Title: Master Your Debt: Slash Your Monthly Payments and Become Debt-Free
Authors: Jordan E. Goodman with Bill Westrom
Publisher: John Wiley & Sons, Inc
Publication Date: January 26, 2010
Format: Hardcover, 208 pages
Age Group: Adult, non-fiction
When I received Master Your Debt by Jordan E. Goodman, I was expecting a finance book similar to one authored by Suze Orman or Dave Ramsey. However, instead of advice on creating a budget, lowering expenses, and paying off debt, Master Your Debt is more about helping you navigate today's financial landscape. Goodman explains how we got into our current mess of an economy and how that has changed the way loans, mortgages, credit cards, and even student loans are handled today.
Of course in order to figure out where you are going and how to get there, you still have to know where you are starting from. Goodman does provide the basics for getting a handle on the current state of your finances and emphasizes that the best way to move forward financially is to be completely honest about where you are. The next two chapters are dedicated to understanding how credit scores are calculated and what steps you can take to improve yours and how to reduce the risk of identity theft. Although identity theft can be devastating to one's finances, it is not a topical I have seen so thoroughly covered in a finance book.
Goodman offers some interesting advice on how to negotiate the best mortgage with the chances in lending practices and also on using a HELOC to repay your mortgage at a faster rate. I would caution that one must be very financially responsible to use his recommended payment methods because, unless you are paying very close attention, it would be easy to simply get deeper into debt instead of reducing it.
Goodman completely covers the new laws covering credit cards that recently went into effect and the impact those laws are having on even consumers who regularly pay their credit card bills in full and on time. Car loans and student loans are other topics with devoted chapters. There is one chapter on what to do if you are already in serious financial trouble and another on different financial strategies at different stages in life.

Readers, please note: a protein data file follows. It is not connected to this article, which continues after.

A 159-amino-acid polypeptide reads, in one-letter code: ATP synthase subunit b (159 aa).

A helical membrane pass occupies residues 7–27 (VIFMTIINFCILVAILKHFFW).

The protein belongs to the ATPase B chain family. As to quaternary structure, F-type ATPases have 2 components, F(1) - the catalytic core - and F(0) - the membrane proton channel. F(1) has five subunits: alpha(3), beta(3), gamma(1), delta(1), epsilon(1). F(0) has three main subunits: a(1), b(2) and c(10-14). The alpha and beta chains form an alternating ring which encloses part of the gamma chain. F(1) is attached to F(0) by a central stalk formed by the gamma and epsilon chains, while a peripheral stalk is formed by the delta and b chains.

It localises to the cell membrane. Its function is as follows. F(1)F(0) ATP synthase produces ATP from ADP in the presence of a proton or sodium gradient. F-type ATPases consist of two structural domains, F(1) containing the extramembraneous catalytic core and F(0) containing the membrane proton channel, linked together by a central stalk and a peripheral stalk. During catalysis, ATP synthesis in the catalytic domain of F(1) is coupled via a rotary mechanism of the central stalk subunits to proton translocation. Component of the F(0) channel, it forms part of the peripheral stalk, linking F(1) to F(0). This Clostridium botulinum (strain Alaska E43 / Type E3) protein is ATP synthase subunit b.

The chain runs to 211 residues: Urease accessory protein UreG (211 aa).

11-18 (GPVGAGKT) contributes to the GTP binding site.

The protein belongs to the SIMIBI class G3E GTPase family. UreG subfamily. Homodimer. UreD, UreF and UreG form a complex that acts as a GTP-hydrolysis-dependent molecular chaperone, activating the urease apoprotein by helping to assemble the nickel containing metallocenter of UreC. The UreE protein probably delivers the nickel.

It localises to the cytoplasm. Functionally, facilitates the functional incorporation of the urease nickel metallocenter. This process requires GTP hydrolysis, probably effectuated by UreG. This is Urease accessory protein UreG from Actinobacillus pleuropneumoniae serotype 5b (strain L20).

For the most part, I found Master Your Debt easy to read and understand with the advice given in a very straightforward manner. There were two main downsides to the book for me. First, Goodman regularly promotes companies and services to help with many different aspects of handling personal finances. While I believe that sometimes it can be helpful to work with experts, I am sure that many of these companies charge fees that many people simply cannot pay currently due to job loss or facing foreclosure. He even recommends credit counseling services despite acknowledging that this industry has been cited for promising much more than it delivers. Goodman also admits to having his favorites among these companies or personally knowing people involved in founding or running them. While this does not necessarily mean there are any type of kickbacks involved, it does raise red flags. The second issue, and this is one Goodman freely admits, is that this book will become outdated rapidly. Because Goodman discusses specific financial products and types of loans, there is no way of knowing if those products or loans will even be the same ones available in a few months. Washington and Wall Street are also rapidly changing the way our financial system works so the advice that is sound today may not work tomorrow. Goodman heavily promotes websites and the Internet is certainly not a static place for information.
Despite these flaws, I do think this could be a useful book if only for a limited amount of time and if the reader does a lot of his or her own research before making serious financial decisions.
Thank you to Julie at FSB Associates for providing me a copy of Master Your Debt so that I could write my honest review.
Note: All opinions provided on this blog are my own. If a product was given to me for review, the source of that product is noted in the post. Links to Amazon.com are affiliate links and I do earn a small percentage for each item purchased through those links. Any other referral or associate links will be noted within the post.